Passing Judgment: Sentencing in the College Admission Scandal

MICHAEL TEJADA—The College Admission Scandal 

On March 12, 2019, the United States Attorney’s Office in Massachusetts unsealed criminal indictments that arose from an investigation that was codenamed Operation Varsity Blues. In those indictments, the government charged numerous individuals—parents, university coaches and personnel, administrators of standardized exams, and more—with involvement in a criminal conspiracy to gain high school students admission into several prestigious universities.

The conspiracy that the government alleged was elaborate and multifaceted. But, in general, the scheme worked in two ways: (1) parents would pay money to cheat on their child’s standardized exams, or (2) parents would pay money to fabricate their child’s athletic achievements so that the university would admit the child as an athletic recruit.

According to the government, these actions violated Section 1349 of Title 18 of the United States Code, which prohibits individuals from attempting or conspiring to commit, among other things, mail fraud and honest services mail fraud. In essence, the government argued that the conspiracy involved the sending of fraudulent documents across state lines and deprived universities and other entities of their right to the honest services of their personnel.

While some defendants maintain their innocence, others have entered guilty pleas. And while these plea agreements contain sentencing recommendations, the final sentence is a matter that a judge ultimately decides.


The Federal Sentencing Guidelines provide a uniform set of rules to sentence individuals who violate federal law. While these guidelines are not binding, they provide a framework that is meant to ensure that individuals who commit similar crimes receive similar sentences.

Under the Federal Sentencing Guidelines, the trial judge determines a sentence using two factors: (1) the offense level of the crime committed and (2) the defendant’s criminal history. In these cases, the government and defendants have disagreed about the offense level.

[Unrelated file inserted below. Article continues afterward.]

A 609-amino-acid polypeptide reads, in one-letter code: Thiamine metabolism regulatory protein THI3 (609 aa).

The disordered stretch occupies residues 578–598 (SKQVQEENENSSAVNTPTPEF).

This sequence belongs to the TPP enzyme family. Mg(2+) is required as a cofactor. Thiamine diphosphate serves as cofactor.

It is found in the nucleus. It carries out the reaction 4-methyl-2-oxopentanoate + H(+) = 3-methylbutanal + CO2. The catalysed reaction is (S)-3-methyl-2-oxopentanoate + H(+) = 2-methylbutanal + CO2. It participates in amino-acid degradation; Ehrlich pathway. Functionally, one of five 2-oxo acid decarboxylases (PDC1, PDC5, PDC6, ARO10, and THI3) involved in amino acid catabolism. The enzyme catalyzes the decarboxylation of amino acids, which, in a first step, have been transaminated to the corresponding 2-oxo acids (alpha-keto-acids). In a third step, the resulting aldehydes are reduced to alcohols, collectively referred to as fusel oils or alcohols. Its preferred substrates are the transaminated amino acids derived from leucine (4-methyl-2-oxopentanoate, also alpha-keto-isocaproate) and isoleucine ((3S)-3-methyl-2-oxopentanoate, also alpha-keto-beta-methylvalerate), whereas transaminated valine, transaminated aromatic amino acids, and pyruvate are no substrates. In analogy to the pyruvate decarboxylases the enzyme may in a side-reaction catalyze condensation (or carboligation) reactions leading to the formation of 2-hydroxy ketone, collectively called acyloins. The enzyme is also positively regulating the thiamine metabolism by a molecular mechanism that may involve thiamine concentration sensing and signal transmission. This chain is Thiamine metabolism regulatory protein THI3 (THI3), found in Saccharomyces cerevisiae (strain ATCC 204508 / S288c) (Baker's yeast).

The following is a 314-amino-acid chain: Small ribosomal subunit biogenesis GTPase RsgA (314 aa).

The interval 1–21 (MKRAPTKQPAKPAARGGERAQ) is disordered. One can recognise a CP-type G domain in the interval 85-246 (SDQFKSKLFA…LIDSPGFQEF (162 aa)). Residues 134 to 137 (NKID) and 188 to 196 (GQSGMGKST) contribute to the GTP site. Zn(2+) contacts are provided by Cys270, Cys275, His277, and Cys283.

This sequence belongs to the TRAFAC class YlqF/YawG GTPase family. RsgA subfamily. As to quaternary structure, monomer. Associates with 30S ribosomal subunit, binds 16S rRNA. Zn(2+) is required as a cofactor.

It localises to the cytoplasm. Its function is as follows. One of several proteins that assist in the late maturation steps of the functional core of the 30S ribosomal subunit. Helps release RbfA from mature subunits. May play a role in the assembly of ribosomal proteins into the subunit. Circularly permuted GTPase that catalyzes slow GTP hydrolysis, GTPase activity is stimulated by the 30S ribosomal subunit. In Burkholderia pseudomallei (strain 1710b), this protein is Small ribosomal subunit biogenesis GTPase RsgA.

Each crime has a base offense level. However, the Sentencing Guidelines allow for an increase or decrease in the offense level in certain circumstances.

For example, under the Sentencing Guidelines, a defendant who pleads guilty in a timely manner can receive a reduction of two or three base points in his offense level for accepting guilt of wrongdoing. The defendants who have pleaded guilty in these cases have received that deduction.

The government, however, sought an increase in the offense level because the defendants had inflicted “pecuniary harm” on universities and testing services, both of which the government labeled as victims. These harms included the loss of the honest services of university and testing services employees, the costs incurred to perform internal investigations and revise policies, and the possible decrease in revenue resulting from damage to reputation. However, the sentencing judge rejected this argument because the defendants could not foresee these harms or because these harms lack a precise dollar value.

As a result, most defendants find themselves in a category with an offense Level of 7 and a criminal History of I. For these defendants, the Guidelines recommend a term of imprisonment between zero and six months. Attorneys for the government and defense have then argued what the sentence should be within this range.

The government has succeeded in arguing that the length of imprisonment should be commensurate with the extent to which parents involved their children in criminal behavior. In one case, a parent who had a test proctor change her child’s exam answers without her child’s knowledge received a prison sentence of two weeks. In contrast, a parent who had his son pretend to be a high-school tennis star received a prison sentence of four months. And a parent whose child’s application—albeit without the child’s knowledge according to the parent—falsely stated the child was a minority and first-time student received a prison sentence of three weeks.

And while prison sentences constitute one aspect of punishment, guilty individuals also face lengthy periods of probation and hefty fines for their transgressions.

Given courts’ desire to sentence similar defendants to similar terms of imprisonment, the range of prison sentences has likely been set for those who have pleaded guilty. However, individuals who proceed to trial and are convicted can expect their sentences to be higher